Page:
Plans for a gas-fuelled power plant on land at Liverton Business Park in Exmouth have been rejected.
The standby facility would have generated electricity for the National Grid to meet any shortfalls in supply and peaks in demand.
It was earmarked for a grassed plot next to an existing solar farm and would have operated, when needed, between 7am and 11pm for a maximum of 2,500 hours a year.
East Devon District Council (EDDC) planning chiefs took a dim view of the use of a fossil fuel and rejected the bid.
The authority declared a climate emergency in July and is striving to be carbon neutral by 2040.
Development Management Committee members defied the opinion of their own officers by refusing the proposals, which had been recommended for approval.
Applicant Mr John Wilding had asked for permission to install four containerised gas-fired generators for the production of standby electricity to assist the National Grid.
A meeting last week heard objections had been lodged over the use of a fossil fuel, hours of operation and noise levels.
The committee was told the plant would only be switched on when the National Grid asked for it to be in times of need to help ‘keep the lights on’.
Liverton and Exmouth would be the ‘first call’ for the power, the meeting heard.
It was argued the standby facility would help ‘bridge the gap’ in the transition from coal and heavy-polluting industries to renewables such as wind, solar and wave power.
An EDDC officer told the committee: “We are aware there is a climate change emergency and it might seem a bit perverse to be supporting a fossil fuel plant, but this is supposed to support that transition and bridge that gap while those highly-polluting plants are closing before the renewables can take over – and there are number of appeal decisions that back up that position.”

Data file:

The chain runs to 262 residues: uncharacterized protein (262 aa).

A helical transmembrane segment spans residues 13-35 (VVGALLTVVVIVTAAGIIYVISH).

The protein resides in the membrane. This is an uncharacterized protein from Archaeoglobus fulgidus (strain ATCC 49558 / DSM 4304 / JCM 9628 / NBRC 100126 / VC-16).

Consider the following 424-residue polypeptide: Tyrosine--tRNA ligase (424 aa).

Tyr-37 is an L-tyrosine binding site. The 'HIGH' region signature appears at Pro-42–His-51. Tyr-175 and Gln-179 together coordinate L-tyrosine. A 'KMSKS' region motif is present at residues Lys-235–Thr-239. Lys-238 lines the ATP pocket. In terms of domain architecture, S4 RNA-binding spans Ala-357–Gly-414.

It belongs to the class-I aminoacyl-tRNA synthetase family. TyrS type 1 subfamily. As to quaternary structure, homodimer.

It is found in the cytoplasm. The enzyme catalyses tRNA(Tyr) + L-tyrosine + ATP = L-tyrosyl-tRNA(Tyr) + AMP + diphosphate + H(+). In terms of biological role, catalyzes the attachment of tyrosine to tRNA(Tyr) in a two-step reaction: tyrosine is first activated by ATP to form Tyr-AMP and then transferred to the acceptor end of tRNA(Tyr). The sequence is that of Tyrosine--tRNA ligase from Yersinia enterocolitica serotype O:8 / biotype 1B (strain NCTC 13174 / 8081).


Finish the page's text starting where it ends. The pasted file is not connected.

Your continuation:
Cllr Olly Davey said the scheme should be refused and told colleagues on the committee: “I think we’re being sold one thing on the grounds it’s something else.
“This is not enabling transition to a low fossil fuel economy – it is adding further capacity for using fossil fuels inefficiently.”
He added: “Time is running out very fast and we need to develop new technologies, not fall back on old ones.
“If we allow ourselves to install installations like this, engines that are going to run on natural gas, then it is letting us off the hook and there is no incentive then, either commercial or scientific, to really work on those new technologies that will be low carbon.
“I think moving towards this kind of technology is not actually helping the transition to a low carbon future, it is going to inhibit it.”
The committee voted to refuse the application – on the grounds gas fails to minimise fossil fuels and reduce carbon emissions – by nine votes to five.
Exmouth Town Council had objected to the scheme.